God has lathered us with peanut butter and honey. To be a sweet aroma, as 2 Corinthians 2:15 says. To drip on those around us. To share what we have. To be a blessing.

Does any of this sound applicable these days? Even as I type it I feel a weight on my chest about my own feelings as the news just keeps coming.

Would I rather just hunker down at home with my three wonderful kids, play Legos, watch movies, eat all the food, separate for my own self and ignore what is happening around me? Sometimes.

But I also have a deep sense of ache for those who might truly be suffering at home, homes that are NOT safe. Homes that have no food. No friends checking in. People who are older and have no way to connect with their families who want to keep them safe by staying away. Or people that do not have homes and the libraries and all of their safe places have had to shut their doors.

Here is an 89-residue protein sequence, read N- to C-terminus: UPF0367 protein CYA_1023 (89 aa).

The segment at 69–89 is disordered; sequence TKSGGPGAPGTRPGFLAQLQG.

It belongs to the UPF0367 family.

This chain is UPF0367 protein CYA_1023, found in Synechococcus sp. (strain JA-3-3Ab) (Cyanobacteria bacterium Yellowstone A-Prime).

We have a chance to be the Church in a new way. To be a blessing in a new way. To call. Remember phone calls? We used to spend hours on the phone with our friends growing up.

We can also write letters.

Yesterday I went a walk and called to check in with my running friend, who is a doctor up North and found she was just on a walk thinking of calling me! Good for my soul.

To talk with the neighbors across the street or across the driveway. To text co-workers who are isolated and live alone. To check in with teachers who are sad to not see their students. Teachers who know their kids even hate 3-day weekends because home is not a happy place for them. Teachers who are sitting in meetings trying to learn how to teach on line when they are brand-new to the classroom setting!

And to check in with those making decisions that are affecting the rest of us.